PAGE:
Restrictions on Chromebooks are inhibiting academics

The restrictions that have been placed on the Chromebooks about the type of websites and extensions that students are allowed to use are a hindrance to our education and our own personal learning.

Recently, BPHS announced that they would be placing new restrictions on the student Chromebooks.  All apps and extensions would be blocked because they weren’t properly being vetted for videos and audio by the system that Bethel Park has in place.

To me, these added restrictions seem pointless.  Most extensions that students download are fun backgrounds that make our screens more appealing to look at or harmless games.

Some of the restrictions are also detrimental to our academics as well.  There’s a lot of YouTube channels that are helpful studying tools.  John Green hosts a channel that talks about themes in books and gives summaries of plots and characters.  Crash Course and Vsauce are also academic channels that we could be using to help further our understanding of lessons or reference in research.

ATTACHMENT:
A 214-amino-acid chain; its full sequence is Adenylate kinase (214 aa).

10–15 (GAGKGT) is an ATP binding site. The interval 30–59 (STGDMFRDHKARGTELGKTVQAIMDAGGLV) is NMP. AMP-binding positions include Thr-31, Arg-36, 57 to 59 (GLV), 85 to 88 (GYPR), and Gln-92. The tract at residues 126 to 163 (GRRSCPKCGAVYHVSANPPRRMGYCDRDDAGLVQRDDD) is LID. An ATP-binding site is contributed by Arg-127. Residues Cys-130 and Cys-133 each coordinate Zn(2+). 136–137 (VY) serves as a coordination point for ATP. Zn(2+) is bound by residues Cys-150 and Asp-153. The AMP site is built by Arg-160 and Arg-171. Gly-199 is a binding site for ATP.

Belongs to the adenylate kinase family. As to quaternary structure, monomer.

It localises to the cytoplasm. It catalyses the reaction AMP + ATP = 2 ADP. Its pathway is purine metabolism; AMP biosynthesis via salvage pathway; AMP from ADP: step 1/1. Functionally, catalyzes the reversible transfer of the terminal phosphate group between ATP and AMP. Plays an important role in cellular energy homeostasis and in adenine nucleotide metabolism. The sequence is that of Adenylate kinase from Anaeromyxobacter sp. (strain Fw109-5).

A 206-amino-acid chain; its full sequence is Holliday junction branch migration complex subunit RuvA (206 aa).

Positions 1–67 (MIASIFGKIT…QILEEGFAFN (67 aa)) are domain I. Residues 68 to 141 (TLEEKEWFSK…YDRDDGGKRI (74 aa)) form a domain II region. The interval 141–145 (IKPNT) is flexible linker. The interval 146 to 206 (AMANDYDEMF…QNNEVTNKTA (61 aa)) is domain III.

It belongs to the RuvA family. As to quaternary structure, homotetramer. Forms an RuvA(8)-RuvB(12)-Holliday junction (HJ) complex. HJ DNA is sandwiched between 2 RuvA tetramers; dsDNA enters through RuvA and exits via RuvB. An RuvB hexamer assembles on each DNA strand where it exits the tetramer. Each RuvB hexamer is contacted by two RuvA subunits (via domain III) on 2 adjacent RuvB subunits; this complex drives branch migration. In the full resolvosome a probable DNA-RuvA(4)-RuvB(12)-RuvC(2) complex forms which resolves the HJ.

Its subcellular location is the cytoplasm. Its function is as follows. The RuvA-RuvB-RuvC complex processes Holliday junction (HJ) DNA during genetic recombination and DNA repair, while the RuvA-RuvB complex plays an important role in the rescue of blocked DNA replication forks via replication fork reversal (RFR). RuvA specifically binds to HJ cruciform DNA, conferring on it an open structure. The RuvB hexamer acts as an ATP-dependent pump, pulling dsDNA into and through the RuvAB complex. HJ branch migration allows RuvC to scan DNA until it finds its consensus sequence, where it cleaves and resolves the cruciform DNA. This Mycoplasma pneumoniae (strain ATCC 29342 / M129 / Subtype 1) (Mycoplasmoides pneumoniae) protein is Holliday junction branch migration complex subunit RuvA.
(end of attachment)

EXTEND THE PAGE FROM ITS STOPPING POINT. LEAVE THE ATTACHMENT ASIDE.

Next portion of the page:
Other websites like Spark Notes are also blocked.  But it could be used to make quick references to a book that we read over the summer and have since forgotten details that we’ll be quizzed on.

Some students that can afford their own computers bring theirs in because the restrictions are just too inhibiting.

It’s unfair that the school doesn’t trust us to make decisions on what we should be looking at.  The school can see everything that we look up anyway, so if there were a problem, the administration can deal with that student one-on-one.

The restrictions on the Chromebooks are excessive and a bit unnecessary.  The school doesn’t need to be so controlling to encourage good behavior.  Showing that they trust the students to make decisions would be just as effective.